The final result of the project consisted of a scholarly monograph and a facsimile edition of a collection of Lithuanian folk songs recorded in Rečlag, Vorkuta, with two scholarly articles and a CD of the collection’s songs. This was one of the works that revealed the spiritual strength and role of the repressed inhabitants of the Baltic States in resisting the Stalinist regime during the Soviet era. Not only did the publication reveal the life path of Jānis Līcītis, but also the whole situation of repression of Latvian musicians and music-making during the Soviet occupation. For the first time, facsimiles of the entire manuscript of Līcītis collection were published with detailed scholarly comments of ethnomusicologist prof. Daiva Vyčinienė. Moreover, for the first time, a CD with 29 recordings of songs from this collection was published: the 1958 Jānis Līcītis cycle Seven Lithuanian Folk Songs for Voice and Piano, op. 14 (in Latvian), and 22 songs from this collection performed by Lithuanian youth folklore groups and soloists in 2019.
The Nylon Curtain. Correspondence of Lithuanian Musicians in the Cold War Cultural and Political Contexts
The ideological tensions and political constraints of the Cold War affected all the fields of the Lithuanian music culture: composition, performance, national and international dissemination, and reception. The research sought to investigate the interaction of socio-political and musical processes on the basis of an analysis of interpersonal relations of Soviet-time Lithuanian musicians and artistic exchanges with the diaspora and foreign cultural figures.
As the basis of the analysis, a little-studied segment of the Lithuanian musical heritage had been chosen: the correspondence of the period of 1945 to 1990, accumulated in Lithuanian and foreign state archives and personal collections. Based on the methodologies developed in the Cold War-period music studies and cultural musicology, the research sought to reveal the dynamics of the Lithuanian musicians’ international relations in a political and cultural context, to analyse the issues of synchronisation of political and musical processes, and to examine the impact of the intercultural communication on the development of the national tradition. In the attempt to reveal the characteristic traits of those processes, three geo-cultural axes were focused upon: Lithuania–USA, Lithuania–France, and Lithuania–Poland. The chosen research development directions enabled a complex analysis of the development of the relations between musicians from the chronological viewpoint and in several problem-based sections (the impact of extramusical factors; music modernisation projections; reconfigurations of the national tradition; the issues of music (de-)politicisation, etc.). With reference to newly accessed cultural sources, the research findings were summarised in a collective monograph (authors: R.Stanevičiūtė-Kelmickienė, D. Petrauskaitė, V. Gruodytė) and in a collection of sources (about 300 sources with scientific commentaries, the total volume of 36 quires). The research was relevant as the first study summarising the processes of the Lithuanian music culture of the second half of the twentieth century from the problem-based perspective that was carried out in collaboration with competent international partners, contextualised new sources, and included a critical overview of musical processes in a more general history of culture and research space.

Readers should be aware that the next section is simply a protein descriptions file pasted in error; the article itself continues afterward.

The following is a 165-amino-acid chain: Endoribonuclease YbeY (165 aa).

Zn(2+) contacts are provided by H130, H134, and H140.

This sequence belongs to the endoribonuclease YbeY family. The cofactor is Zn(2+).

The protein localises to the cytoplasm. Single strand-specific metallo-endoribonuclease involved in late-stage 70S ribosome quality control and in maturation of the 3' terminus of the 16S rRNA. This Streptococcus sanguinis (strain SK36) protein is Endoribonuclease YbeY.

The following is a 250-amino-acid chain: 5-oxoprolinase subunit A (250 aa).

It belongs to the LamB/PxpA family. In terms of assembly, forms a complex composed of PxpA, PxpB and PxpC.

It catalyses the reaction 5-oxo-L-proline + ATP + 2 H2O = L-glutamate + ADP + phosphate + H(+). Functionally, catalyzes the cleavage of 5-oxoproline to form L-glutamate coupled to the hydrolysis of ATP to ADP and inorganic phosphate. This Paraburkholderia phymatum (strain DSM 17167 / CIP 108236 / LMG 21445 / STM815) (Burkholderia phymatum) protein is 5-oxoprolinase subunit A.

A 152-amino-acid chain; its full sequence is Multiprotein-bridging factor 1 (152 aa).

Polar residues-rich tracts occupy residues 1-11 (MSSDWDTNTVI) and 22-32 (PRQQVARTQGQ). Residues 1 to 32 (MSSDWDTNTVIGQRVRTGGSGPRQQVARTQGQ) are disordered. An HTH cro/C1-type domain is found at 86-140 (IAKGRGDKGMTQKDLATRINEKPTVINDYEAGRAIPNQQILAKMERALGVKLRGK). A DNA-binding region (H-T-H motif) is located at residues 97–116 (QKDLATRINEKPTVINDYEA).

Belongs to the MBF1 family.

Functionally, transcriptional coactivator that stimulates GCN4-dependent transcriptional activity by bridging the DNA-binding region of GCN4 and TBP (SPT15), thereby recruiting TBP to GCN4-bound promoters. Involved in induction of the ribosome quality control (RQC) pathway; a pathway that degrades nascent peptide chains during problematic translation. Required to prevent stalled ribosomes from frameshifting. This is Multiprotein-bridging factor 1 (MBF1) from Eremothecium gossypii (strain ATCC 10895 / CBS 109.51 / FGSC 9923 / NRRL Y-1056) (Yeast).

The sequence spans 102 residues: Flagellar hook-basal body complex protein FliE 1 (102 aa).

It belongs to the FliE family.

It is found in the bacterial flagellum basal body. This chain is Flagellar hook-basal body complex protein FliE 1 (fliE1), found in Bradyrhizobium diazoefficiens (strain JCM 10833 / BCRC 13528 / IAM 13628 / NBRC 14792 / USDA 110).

Developing a Model for Lithuanian Cultural Policy. Analysis of the Prospects of Lithuanian Cultural Policy Making
In order to qualitatively expand the opportunities of Lithuanian cultural policy making, a study Development of a Model of Lithuanian Cultural Policy. Analysis of the Prospects of Lithuanian Cultural Policy-making was carried out. It aimed to analyse the situation of cultural policy in Lithuania during the period of restored independence and currently, to identify the trends of cultural change, and to envisage the possible prospects of cultural policy making. The study resulted in: presenting a coherent set of instruments of the cultural policy model; defining the structural form of an optimal implementation of permanent analysis and self-analysis of the cultural policy; identifying the desirable level of the state’s commitment to culture; outlining the need for and the scope of the optimal reforms; and discussing the need for the necessary legal acts to implement the model of cultural policy. The study provided a model for the future of Lithuanian cultural policy, which enabled a systematic evaluation of the effectiveness of implementation of strategic planning documents in the sector of culture.